highest rotational velocities (Vr) extending over a deep layer
represent the greatest tornadic threat.
- Only about 30 percent or less
of mesocyclones that meet supercell criteria produce tornadoes,
although most all (90 percent or more) produce some
sort of severe weather.
- Mature idealized mesocyclone
rotational structure in WSR-88D storm-relative velocity data:
Low-levels: Usually see
cyclonic convergence (assuming the storm is close enough to the
RDA). Middle-levels: pure cyclonic rotation (maximum inbound/outbound
are on neighboring radials at the same distance from the radar
site). Upper-levels: cyclonic divergence. Storm Top:
pure divergence (maximum inbound/outbound are along same radial).
- Some mesocyclones produce
a single rotational core; others produce a series of cores in a periodic fashion. The first mesocyclone
core has a relatively long organizing and mature stage. However,
subsequent mesocyclones (if any) can develop and mature much faster
in the vorticity-rich convective environment, resulting in a
series of mesocyclones and a family of tornadoes.
- Multiple mesocyclones can
evolve as the rear flank
downdraft (mini-cold front) accelerates outward and catches up
with the forward flank downdraft (mini-warm/stationary front)
resulting in a convective-scale triple point occlusion at the
mesocyclone/updraft center. Thus, the original mesocyclone weakens while
a new one can spin up rapidly at the triple point (Fig. 9).
Fig. 9: Conceptual
model of mesocyclone core evolution. The "L" shows
the mesocyclone location with convective-scale cold and warm/stationary
fronts extending from the meso. The cold front is the leading edge of the
rear flank downdraft, while the warm/stationary front represents the
southern edge of the forward flank downdraft from rain-cooled air north of
the boundary. The bold lines are tornado tracks.
The insert shows tornado family tracks and the small square in
the insert is the region expanded in the schematic.
- The Tornado Vortex Signature
(TVS) is a strong, gate-to-gate (adjacent radials on the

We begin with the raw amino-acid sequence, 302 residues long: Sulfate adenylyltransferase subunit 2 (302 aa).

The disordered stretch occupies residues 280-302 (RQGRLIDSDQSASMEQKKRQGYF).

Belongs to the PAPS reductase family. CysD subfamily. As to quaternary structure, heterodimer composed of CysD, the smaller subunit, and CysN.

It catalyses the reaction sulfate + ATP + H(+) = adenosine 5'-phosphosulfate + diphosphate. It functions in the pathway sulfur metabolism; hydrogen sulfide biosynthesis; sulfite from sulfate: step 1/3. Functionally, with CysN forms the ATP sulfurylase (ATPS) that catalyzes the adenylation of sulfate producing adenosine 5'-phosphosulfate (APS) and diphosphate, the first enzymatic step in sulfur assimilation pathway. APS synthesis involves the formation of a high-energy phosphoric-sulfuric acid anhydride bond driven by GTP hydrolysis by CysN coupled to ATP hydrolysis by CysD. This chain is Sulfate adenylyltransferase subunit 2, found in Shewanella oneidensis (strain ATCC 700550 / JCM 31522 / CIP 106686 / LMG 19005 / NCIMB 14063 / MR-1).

WSR-88D Doppler radar) shear associated with tornadic scale rotation
that meets or exceeds established criteria for shear, vertical
extent, and persistence. Identification
of a low-level TVS suggests that a tornado may be occurring or may soon
develop assuming a favorable reflectivity pattern. However, even without an identified TVS,
identification and reflectivity and storm-relative velocity structure
is invaluable in assessing the need for a tornado warning.
FOR WARNING DECISIONS FOR SUPERCELLS:
- Always consider as much information
as possible, including 1) pre-storm environment; 2) radar reflectivity
structure and trends; 3) base and storm-relative velocity, including mesocyclone structure and
trends; 4) other pertinent WSR-88D products; 5) storm-scale interactions (within storm environment)
causing cell mergers, enhanced shear and rotation, etc.; and
6) spotter reports.
- Do not base a warning decision solely upon mesocyclone
strength. Consider the information
mentioned above. However, as a rule-of-thumb, if a supercell is identified,
including one with only a "weak"
mesocyclone, a severe thunderstorm warning should be issued; if a "moderate" or "strong" mesocyclone
is indicated and is supported by favorable reflectivity structure and the
presence of enhanced low-level storm-relative inflow, a tornado
warning should be strongly considered.
- Know conceptual models of storm
structure thoroughly. For example, even if velocity data are
hard to interpret (e.g., range folding, improper dealiasing,
weak mesocyclone at far ranges), but reflectivity structure or spotter
reports suggest a severe or tornadic storm, issue the appropriate
warning at once.